Haunted Corners

Your emotions will save you

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Photo credit: Darrin Atkins

“You’ve got a new assignment,” said the metro editor at Thomasville Gazette, one of the last daily newspapers in the Midwest.

“Not another puff piece," said reporter Jenny Thomas, who was related to the founder of her paper, the great “Terrible" Thorn Thomas.

“Hey, those puff pieces pay the bills."

“Yes, Mr. Porew."

Jenny straightened her full-length green dress and twisted on the big white buttons. She was a young, energetic, idealistic black woman who loved her job as a reporter.

“What is it?” she asked with anticipation.

Mr. Porew pointed his finger across the room at the old faded city map he had on the wall.

“Northeast corner,” he said.

“There’s nothing there," said Jenny. “The sugar mill closed down years ago."

“The big brick house. Go see the woman there. People say she’s never left the residence, not since she tripled the rent on everyone.”

“She’s all alone inside that five-story building?" asked Jenny.

“That’s your job, to find out. Go on now. I need the story by midnight."

“On my way." Jenny stood up with her notepad and phone.

“Take Jorge if you need some muscle."

“Jorge? I beat him in arm wrestling last night at the bar. I can handle myself.”

“I know. Be careful out there.”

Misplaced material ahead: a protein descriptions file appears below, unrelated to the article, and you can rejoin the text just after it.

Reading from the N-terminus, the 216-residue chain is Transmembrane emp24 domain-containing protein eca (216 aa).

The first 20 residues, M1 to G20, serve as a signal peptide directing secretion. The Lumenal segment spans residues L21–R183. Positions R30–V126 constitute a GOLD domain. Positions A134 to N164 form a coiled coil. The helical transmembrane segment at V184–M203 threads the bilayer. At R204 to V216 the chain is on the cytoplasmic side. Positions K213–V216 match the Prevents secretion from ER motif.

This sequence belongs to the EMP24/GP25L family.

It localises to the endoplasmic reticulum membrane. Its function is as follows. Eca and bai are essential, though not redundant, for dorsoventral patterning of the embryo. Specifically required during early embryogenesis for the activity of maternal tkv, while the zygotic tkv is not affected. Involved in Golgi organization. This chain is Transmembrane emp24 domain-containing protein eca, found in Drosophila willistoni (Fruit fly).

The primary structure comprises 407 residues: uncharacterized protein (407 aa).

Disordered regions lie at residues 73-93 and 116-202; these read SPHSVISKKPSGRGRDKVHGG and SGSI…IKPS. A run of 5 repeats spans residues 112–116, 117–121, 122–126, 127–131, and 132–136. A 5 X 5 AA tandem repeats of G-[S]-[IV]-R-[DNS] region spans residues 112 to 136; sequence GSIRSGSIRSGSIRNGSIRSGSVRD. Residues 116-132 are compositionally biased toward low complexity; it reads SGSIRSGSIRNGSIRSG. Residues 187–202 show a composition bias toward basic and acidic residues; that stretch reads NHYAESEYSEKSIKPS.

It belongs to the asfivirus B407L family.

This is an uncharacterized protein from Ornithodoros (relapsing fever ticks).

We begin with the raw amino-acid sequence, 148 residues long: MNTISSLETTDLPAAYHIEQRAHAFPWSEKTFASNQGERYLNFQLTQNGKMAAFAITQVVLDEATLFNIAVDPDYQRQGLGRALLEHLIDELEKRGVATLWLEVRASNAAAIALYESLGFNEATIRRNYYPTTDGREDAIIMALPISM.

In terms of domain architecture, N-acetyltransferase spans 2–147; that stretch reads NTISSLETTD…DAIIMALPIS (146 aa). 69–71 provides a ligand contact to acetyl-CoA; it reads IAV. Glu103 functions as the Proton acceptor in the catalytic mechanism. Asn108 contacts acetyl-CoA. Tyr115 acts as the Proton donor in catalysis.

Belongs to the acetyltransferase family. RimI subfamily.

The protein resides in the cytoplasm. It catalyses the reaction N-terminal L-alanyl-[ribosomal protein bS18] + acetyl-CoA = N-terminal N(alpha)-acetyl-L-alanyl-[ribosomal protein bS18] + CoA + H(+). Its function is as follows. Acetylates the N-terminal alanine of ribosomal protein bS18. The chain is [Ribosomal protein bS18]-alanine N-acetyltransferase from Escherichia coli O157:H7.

Jenny stepped outside the big brick newspaper building, the place she loved more than her own apartment. Her mind was already thinking about how to start her story, the information about the financial hardship that the mill bankruptcy caused on countless families.

Jenny remembered her first series in the paper, how she had to chronicle the struggles and sudden money problems that plagued so many people. One part escaped her memory, about the woman who owned the five-story building and why she wanted everyone out so quick.

Jenny drove her little white car up the long dusty road and parked.

“Doesn’t look scary at all," she said to herself, unconvincingly.

The darkness came all of a sudden. She felt for her phone in the left pocket if her green dress. She saw the time and it was 7:45 p.m.

The front door seemed impossibly tall. Her reporter instincts helped her remember lots of details, as she needed them for her stories.

After a moment the door opened and a pretty young white woman in a dark black dress opened the door and stepped outside.

“Again, my name’s Miss Lish Silver, just like it sounds.”

“Yes, thank you so much for helping me with the corners. It was really frightening.” Jenny cried a bit, overwhelmed she was with so many emotions.

“Oh sweetie, you always have me to protect you from harm," said Miss Silver.

The darkest night descended upon them and Jenny could just barely see Miss Silver.

Jenny reached out to her new friend and they hugged tightly. Jenny felt dizzy, but coherent.

“Here’s your car, right where you left it. You’ll see the outline of the road once you’re in your way.”

“I’ll never forget you,” said Jenny as she looked away, as she had to hurry to meet her deadline. She drove off and cried, for a long time she cried. It was both fear and passion.

She looked at the time on her phone and it showed 7:47 p.m.

That couldn’t be right, she thought. She just experienced two full hours of memories. Jenny had fallen in love.

She stopped at the closest cafe and typed up her story as fast as possible.

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